The 5 Best Bass DI Pedals Leave a comment

Whether DI stands for “direct input,” “direct injection,” or “direct interface,” it’s an essential tool for bass players. DI pedals allow you to forego a traditional amplifier altogether, plugging directly into a PA, mixing board, or even a computer for home recording. Practically, this eliminates the hassle of trying to mic amps in a live setting, cutting down on interfering noise, allowing your signal to travel through longer cables, and preserving your tone just as it is.

The pedals here operate both as DI units and preamps, giving you a bit of gain and final tone tweekage before sending your untarnished signal off to do its magic with the rest of the mix. Snag one of these units and you’ll never be able to blame the acoustics of a venue for your bad sound again.

1. Ampeg SCR-DI

Ampeg is throwing down the gauntlet with their SCR-DI, declaring that it is “the most bass-friendly DI ever created.” As a tone-shaping preamp, Ampeg aficionados will love the EQ, which includes button-operated “ultra-hi” and “ultra-lo” settings. If you want some distortion, the SCR also has thrown in Ampeg’s much-loved Scrambler overdrive with its own bypass switch.

For DI capabilities, you’ve got a lot of options. There are extra thru and adjustable aux inputs, and outputs that include XLR and headphone jacks in addition to a standard ¼” line out jack. It’s even possible to send your signal to your bass amp as well as a signal straight to the board. This is a great unit from a revered name in bass amplification.

2. Behringer BD121 V-Tone Bass Driver DI

Behringer’s BD121 V-Tone has combined active DI technology with different tube amp modellers. You can dial in different levels of tone, harmonics, drive and definition, and then fine tune how prevalent they are with presence and wet/dry mix controls.
These features alone make the BD121 a value at its crazy low price, but it also works as a DI when all the amp modelling has been switched off. Plus, the DI even features a ground/lift switch for dealing with annoying ground hums.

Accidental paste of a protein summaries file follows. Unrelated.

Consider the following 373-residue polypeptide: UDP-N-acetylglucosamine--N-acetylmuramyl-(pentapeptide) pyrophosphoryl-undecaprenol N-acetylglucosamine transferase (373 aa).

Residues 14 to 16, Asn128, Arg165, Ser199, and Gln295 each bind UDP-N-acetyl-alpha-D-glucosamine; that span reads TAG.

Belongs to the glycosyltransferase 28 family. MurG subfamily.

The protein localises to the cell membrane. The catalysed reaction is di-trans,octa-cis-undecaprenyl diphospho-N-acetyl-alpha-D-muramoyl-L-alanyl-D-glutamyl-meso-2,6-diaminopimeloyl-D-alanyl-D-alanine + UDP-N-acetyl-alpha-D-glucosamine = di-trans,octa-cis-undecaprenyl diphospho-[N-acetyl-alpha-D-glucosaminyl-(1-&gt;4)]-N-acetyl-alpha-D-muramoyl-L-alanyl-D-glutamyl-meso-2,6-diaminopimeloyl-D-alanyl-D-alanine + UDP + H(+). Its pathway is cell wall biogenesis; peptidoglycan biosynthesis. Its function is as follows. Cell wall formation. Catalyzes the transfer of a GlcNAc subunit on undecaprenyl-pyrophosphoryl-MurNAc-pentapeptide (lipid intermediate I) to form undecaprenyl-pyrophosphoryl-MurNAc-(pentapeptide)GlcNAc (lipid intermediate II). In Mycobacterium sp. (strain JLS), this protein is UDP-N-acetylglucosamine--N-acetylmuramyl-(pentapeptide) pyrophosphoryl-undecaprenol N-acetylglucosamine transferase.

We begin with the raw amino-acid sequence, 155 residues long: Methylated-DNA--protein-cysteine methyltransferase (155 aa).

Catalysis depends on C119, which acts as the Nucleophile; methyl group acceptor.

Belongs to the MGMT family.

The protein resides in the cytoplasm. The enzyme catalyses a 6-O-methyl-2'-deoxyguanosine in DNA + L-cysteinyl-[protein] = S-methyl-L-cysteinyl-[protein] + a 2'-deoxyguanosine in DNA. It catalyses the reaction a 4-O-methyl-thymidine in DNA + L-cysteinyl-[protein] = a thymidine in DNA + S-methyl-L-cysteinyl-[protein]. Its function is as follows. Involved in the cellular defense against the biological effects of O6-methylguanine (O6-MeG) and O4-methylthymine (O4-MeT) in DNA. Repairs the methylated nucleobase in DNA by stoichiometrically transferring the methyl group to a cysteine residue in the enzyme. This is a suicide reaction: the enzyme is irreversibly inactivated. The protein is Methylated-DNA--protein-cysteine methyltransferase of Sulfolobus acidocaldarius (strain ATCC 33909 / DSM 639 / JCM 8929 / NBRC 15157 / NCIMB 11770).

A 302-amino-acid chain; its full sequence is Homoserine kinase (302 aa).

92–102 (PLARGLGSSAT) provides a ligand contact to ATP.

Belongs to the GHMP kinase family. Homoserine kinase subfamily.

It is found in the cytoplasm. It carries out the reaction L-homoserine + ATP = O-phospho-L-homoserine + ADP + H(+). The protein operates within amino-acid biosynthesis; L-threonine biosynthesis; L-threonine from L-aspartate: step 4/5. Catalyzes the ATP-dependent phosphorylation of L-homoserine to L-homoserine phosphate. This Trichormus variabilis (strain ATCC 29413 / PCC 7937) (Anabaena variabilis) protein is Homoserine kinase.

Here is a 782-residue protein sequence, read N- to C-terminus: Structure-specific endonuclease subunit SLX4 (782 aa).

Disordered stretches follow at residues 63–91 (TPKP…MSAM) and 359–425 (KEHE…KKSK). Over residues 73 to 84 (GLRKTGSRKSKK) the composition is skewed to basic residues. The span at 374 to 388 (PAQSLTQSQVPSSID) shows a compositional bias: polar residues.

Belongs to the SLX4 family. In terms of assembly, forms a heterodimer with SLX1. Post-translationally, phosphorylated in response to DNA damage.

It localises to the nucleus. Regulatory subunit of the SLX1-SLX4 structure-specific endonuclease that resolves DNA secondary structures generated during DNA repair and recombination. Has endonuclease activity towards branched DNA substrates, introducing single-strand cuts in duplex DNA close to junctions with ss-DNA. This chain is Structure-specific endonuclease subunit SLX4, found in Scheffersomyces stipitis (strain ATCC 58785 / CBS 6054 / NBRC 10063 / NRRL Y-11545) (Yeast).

This is more of an entry-level unit, and its sounds may not stand up to more expensive pedals—let alone real tube amps. But for home-recording musicians who need a quick and easy way to lay down bass tracks, the BD121 will not disappoint.

3. Gallien-Krueger PLEX Preamp

Gallien-Krueger’s PLEX is an end-all tone creator, and it’s jam-packed with more bells and whistles than any other pedal on this list. In addition to overdrive and a 4-band EQ, the PLEX features a compressor, boost with variable clipping, effects loop, and even an on-board tuner.

For preserving your fine-tuned sound as it goes DI to the board, there’s a ground/lift switch, XLR out, and a USB port for MIDI or plugging directly into your computer’s DAW. If you need to play with headphones, there’s an aux in and phones out jack. If you’re looking for a high-end DI preamp with top-shelf components that will give your sound a professional finish, this is it.

4. MXR Bass DI+

When you need a no-frills DI preamp pedal in an apparently indestructible chassis, check out MXR’s Bass DI+. With a 3-band EQ and separate clean and distortion channels, you’ll be able to find the exact sound you’re looking for. A phantom-powered XLR jack sends your signal straight out, and a parallel output lets you incorporate your own amp or power amp, too. For noise reduction, an adjustable gate provides sustain and cuts out quiet hums.

For both live gigs and recording, this thing excels at sending out exactly the tone you want. It’s also an excellent value at under $150.

5. Tech 21 SansAmp Bass Driver DI v2

SansAmp preamp pedals have long been favorites of bassists, and the most recent version of their Bass Driver DI gives you unprecedented tonal control. Need to adjust your mid-range so it matches your pickup? Need to add some overdrive? It can do that. In addition to standard 3-knob EQ, the SansAmp gives you the option of centering your control at 80Hz or 40Hz. This is particularly useful for 5-string or 6-string players who may need more low-end maintenance for their tone.

For the DI, you can run one signal to the PA board, and one to your amplifier’s power amp. The XLR output even accepts phantom power, eliminating the need for other external power supplies. There’s a reason that this tone monster is the gold standard in DI preamp pedals.


Bass DI units are indispensable for any player who has moved beyond a small practice amp in their bedroom, and fortunately there is a model for about any price range.

  • Beginning players or bassists on a budget should check out the Behringer.
  • Depending on what exact tone you’re going for, either the MXR or Ampeg are solid choices.
  • High-end DI boxes guarantee your bass sound will cut through even the worst mixes in the worst venues. SansAmp is a tried-and-true classic, and the Gallien-Krueger may be the last effects unit you ever buy.
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